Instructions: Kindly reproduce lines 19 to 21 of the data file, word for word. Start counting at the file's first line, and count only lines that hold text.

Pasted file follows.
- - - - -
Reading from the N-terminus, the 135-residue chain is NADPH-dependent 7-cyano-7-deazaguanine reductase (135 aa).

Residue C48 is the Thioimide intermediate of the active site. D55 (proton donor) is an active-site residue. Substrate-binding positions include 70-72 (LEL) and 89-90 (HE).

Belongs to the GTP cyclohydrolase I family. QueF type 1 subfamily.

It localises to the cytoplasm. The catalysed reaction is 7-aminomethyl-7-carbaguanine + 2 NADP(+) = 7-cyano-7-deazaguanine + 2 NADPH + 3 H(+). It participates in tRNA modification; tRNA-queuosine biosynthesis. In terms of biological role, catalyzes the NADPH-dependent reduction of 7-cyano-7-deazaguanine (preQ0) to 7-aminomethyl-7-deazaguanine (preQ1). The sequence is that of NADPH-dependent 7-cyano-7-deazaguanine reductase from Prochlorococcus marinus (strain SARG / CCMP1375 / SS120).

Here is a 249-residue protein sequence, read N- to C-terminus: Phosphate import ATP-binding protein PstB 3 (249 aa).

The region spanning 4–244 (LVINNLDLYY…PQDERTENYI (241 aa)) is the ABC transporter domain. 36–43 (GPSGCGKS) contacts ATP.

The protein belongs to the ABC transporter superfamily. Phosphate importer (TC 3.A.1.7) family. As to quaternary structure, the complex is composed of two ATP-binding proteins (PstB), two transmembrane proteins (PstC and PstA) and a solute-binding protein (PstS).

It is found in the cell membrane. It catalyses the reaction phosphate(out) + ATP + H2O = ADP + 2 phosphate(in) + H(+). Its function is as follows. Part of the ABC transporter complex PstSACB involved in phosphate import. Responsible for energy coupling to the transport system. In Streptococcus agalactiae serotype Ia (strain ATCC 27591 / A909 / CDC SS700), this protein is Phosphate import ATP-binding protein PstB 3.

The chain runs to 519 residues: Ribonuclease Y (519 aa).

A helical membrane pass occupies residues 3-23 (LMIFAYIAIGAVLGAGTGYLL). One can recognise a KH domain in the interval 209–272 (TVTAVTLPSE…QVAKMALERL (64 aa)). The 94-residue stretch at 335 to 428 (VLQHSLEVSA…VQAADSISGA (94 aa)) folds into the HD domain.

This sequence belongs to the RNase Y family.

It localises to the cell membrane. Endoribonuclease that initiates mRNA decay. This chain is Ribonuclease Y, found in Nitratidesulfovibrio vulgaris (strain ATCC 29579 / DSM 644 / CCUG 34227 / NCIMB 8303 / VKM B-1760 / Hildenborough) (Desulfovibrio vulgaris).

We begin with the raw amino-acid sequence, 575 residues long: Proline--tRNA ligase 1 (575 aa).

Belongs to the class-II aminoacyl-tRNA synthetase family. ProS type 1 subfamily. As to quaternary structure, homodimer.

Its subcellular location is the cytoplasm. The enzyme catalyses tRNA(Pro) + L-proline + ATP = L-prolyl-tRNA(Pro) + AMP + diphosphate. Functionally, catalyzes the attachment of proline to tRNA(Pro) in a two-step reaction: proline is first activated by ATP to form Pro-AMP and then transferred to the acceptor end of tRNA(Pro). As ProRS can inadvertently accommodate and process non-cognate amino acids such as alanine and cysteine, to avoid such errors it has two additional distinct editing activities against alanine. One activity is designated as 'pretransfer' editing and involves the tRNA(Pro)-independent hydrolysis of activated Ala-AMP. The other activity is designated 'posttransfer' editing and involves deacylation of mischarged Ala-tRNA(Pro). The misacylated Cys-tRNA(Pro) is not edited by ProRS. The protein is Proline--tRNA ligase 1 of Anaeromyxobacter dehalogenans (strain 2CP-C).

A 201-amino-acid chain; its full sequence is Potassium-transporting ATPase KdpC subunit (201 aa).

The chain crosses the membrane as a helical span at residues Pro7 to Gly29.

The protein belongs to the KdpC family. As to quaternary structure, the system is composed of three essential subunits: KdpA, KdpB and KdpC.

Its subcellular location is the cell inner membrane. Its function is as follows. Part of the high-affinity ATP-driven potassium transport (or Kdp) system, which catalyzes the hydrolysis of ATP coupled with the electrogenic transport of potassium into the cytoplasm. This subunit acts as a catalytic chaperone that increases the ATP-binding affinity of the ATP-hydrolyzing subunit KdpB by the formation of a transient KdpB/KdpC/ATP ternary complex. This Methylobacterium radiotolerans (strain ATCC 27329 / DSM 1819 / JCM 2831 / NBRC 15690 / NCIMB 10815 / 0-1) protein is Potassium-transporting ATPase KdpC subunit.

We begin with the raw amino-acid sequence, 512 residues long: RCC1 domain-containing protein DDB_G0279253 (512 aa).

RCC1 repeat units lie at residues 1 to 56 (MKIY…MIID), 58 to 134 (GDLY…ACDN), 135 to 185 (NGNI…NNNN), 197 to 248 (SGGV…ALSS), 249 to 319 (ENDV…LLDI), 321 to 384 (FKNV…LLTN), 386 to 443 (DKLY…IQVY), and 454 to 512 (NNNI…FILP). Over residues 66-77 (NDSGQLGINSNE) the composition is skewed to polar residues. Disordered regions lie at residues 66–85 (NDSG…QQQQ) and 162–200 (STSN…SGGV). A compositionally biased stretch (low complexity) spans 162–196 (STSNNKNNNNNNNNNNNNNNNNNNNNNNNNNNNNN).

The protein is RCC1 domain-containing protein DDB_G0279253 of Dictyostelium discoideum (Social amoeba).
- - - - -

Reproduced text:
Its subcellular location is the cell inner membrane. Its function is as follows. Part of the high-affinity ATP-driven potassium transport (or Kdp) system, which catalyzes the hydrolysis of ATP coupled with the electrogenic transport of potassium into the cytoplasm. This subunit acts as a catalytic chaperone that increases the ATP-binding affinity of the ATP-hydrolyzing subunit KdpB by the formation of a transient KdpB/KdpC/ATP ternary complex. This Methylobacterium radiotolerans (strain ATCC 27329 / DSM 1819 / JCM 2831 / NBRC 15690 / NCIMB 10815 / 0-1) protein is Potassium-transporting ATPase KdpC subunit.

We begin with the raw amino-acid sequence, 512 residues long: RCC1 domain-containing protein DDB_G0279253 (512 aa).

RCC1 repeat units lie at residues 1 to 56 (MKIY…MIID), 58 to 134 (GDLY…ACDN), 135 to 185 (NGNI…NNNN), 197 to 248 (SGGV…ALSS), 249 to 319 (ENDV…LLDI), 321 to 384 (FKNV…LLTN), 386 to 443 (DKLY…IQVY), and 454 to 512 (NNNI…FILP). Over residues 66-77 (NDSGQLGINSNE) the composition is skewed to polar residues. Disordered regions lie at residues 66–85 (NDSG…QQQQ) and 162–200 (STSN…SGGV). A compositionally biased stretch (low complexity) spans 162–196 (STSNNKNNNNNNNNNNNNNNNNNNNNNNNNNNNNN).